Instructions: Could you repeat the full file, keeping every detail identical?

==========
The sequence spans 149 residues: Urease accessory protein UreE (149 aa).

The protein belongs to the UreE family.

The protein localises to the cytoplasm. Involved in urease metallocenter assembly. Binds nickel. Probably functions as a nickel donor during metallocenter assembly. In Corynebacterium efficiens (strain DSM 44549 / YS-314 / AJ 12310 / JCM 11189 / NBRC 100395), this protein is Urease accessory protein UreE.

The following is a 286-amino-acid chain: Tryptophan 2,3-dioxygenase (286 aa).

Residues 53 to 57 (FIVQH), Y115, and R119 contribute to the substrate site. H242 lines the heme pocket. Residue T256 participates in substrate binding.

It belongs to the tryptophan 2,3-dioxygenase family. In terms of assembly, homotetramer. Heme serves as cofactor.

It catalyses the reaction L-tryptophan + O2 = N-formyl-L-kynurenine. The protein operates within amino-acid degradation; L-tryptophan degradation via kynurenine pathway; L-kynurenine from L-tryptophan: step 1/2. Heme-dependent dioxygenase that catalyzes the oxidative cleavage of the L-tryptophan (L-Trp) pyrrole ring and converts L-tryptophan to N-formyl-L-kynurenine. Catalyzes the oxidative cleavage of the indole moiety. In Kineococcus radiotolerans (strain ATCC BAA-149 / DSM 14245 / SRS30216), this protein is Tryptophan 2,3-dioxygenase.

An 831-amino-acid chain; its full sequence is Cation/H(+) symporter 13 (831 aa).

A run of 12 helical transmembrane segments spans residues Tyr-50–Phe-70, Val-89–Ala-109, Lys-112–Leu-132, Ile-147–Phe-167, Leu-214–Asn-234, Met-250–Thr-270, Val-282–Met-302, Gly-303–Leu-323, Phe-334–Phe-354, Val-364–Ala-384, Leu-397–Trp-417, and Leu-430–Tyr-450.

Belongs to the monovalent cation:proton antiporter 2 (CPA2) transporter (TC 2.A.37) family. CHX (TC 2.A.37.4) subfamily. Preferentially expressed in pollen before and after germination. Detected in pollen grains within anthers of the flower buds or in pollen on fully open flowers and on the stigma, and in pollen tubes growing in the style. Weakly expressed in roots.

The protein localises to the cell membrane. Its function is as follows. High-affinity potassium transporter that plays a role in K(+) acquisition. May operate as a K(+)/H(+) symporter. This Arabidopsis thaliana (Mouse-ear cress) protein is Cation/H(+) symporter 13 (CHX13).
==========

The sequence spans 149 residues: Urease accessory protein UreE (149 aa).

The protein belongs to the UreE family.

The protein localises to the cytoplasm. Involved in urease metallocenter assembly. Binds nickel. Probably functions as a nickel donor during metallocenter assembly. In Corynebacterium efficiens (strain DSM 44549 / YS-314 / AJ 12310 / JCM 11189 / NBRC 100395), this protein is Urease accessory protein UreE.

The following is a 286-amino-acid chain: Tryptophan 2,3-dioxygenase (286 aa).

Residues 53 to 57 (FIVQH), Y115, and R119 contribute to the substrate site. H242 lines the heme pocket. Residue T256 participates in substrate binding.

It belongs to the tryptophan 2,3-dioxygenase family. In terms of assembly, homotetramer. Heme serves as cofactor.

It catalyses the reaction L-tryptophan + O2 = N-formyl-L-kynurenine. The protein operates within amino-acid degradation; L-tryptophan degradation via kynurenine pathway; L-kynurenine from L-tryptophan: step 1/2. Heme-dependent dioxygenase that catalyzes the oxidative cleavage of the L-tryptophan (L-Trp) pyrrole ring and converts L-tryptophan to N-formyl-L-kynurenine. Catalyzes the oxidative cleavage of the indole moiety. In Kineococcus radiotolerans (strain ATCC BAA-149 / DSM 14245 / SRS30216), this protein is Tryptophan 2,3-dioxygenase.

An 831-amino-acid chain; its full sequence is Cation/H(+) symporter 13 (831 aa).

A run of 12 helical transmembrane segments spans residues Tyr-50–Phe-70, Val-89–Ala-109, Lys-112–Leu-132, Ile-147–Phe-167, Leu-214–Asn-234, Met-250–Thr-270, Val-282–Met-302, Gly-303–Leu-323, Phe-334–Phe-354, Val-364–Ala-384, Leu-397–Trp-417, and Leu-430–Tyr-450.

Belongs to the monovalent cation:proton antiporter 2 (CPA2) transporter (TC 2.A.37) family. CHX (TC 2.A.37.4) subfamily. Preferentially expressed in pollen before and after germination. Detected in pollen grains within anthers of the flower buds or in pollen on fully open flowers and on the stigma, and in pollen tubes growing in the style. Weakly expressed in roots.

The protein localises to the cell membrane. Its function is as follows. High-affinity potassium transporter that plays a role in K(+) acquisition. May operate as a K(+)/H(+) symporter. This Arabidopsis thaliana (Mouse-ear cress) protein is Cation/H(+) symporter 13 (CHX13).